And that right there is the simple problem with the existing higher education business model in the United States, which has involved aggregate per student spending that rises faster than inflation for a long time. This has relatively little bearing on the missplaced worry about whether or not college is "worth it" (the relative earnings of college gradatues are still high) or on the overhyped idea that online education is going to disrupt traditional learning. The real issue is simply that people can't spend money they don't have on tuition, nor will banks want to lend people money that they aren't going to have.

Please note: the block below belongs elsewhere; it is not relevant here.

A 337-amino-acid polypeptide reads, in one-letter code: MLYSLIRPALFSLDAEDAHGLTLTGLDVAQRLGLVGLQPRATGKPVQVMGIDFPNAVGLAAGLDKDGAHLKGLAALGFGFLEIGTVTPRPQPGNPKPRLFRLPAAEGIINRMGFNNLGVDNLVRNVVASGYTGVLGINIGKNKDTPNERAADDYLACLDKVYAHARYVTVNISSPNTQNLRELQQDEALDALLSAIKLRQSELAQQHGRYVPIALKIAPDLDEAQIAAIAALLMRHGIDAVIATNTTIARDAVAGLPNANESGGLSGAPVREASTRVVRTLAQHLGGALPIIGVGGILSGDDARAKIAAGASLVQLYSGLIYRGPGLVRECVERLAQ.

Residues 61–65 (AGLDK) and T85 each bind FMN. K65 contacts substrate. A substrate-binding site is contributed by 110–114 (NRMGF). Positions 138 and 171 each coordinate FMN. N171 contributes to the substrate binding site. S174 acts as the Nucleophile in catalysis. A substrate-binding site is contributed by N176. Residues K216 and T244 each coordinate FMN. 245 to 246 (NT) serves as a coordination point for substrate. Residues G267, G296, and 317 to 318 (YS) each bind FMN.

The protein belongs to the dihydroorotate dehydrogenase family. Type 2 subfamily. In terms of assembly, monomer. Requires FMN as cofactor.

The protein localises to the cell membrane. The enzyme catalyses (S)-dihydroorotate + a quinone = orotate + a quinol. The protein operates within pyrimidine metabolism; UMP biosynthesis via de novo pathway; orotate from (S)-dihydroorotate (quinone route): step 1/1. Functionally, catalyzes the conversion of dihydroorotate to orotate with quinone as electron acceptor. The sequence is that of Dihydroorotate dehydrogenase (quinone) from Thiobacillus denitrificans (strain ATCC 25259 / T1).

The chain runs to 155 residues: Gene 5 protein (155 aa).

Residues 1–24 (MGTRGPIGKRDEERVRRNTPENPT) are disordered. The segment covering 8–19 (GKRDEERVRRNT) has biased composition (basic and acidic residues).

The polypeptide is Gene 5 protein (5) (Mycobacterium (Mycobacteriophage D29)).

If schools aren't going to be able to charge as much, they'll have to spend less on various things including the amenities that potential students desire. With or without the injection of lots of new digital technology it's clearly possible to offer a cheaper, more stripped-down version of education. If people can't afford to keep spending so much, that's what we'll get.
TODAY IN SLATE
More Than Scottish Pride
What Charles Barkley Gets Wrong About Corporal Punishment and Black Culture
Why Greenland’s “Dark Snow” Should Worry You
Three Talented Actresses in Three Terrible New Shows
The Human Need to Find Connections in Everything
It’s the source of creativity and delusions. It can harm us more than it helps us.
Happy Constitution Day!
Too bad it’s almost certainly unconstitutional.